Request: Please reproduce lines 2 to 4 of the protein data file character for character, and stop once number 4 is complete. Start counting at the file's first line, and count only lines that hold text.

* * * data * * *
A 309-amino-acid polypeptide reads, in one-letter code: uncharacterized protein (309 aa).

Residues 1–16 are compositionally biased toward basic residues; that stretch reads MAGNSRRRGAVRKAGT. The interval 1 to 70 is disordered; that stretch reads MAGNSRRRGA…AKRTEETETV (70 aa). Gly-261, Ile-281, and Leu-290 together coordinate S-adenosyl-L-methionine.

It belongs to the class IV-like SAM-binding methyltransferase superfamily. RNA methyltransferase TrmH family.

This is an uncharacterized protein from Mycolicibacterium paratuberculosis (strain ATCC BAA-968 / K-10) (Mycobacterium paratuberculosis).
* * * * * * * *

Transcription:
Residues 1–16 are compositionally biased toward basic residues; that stretch reads MAGNSRRRGAVRKAGT. The interval 1 to 70 is disordered; that stretch reads MAGNSRRRGA…AKRTEETETV (70 aa). Gly-261, Ile-281, and Leu-290 together coordinate S-adenosyl-L-methionine.

It belongs to the class IV-like SAM-binding methyltransferase superfamily. RNA methyltransferase TrmH family.

This is an uncharacterized protein from Mycolicibacterium paratuberculosis (strain ATCC BAA-968 / K-10) (Mycobacterium paratuberculosis).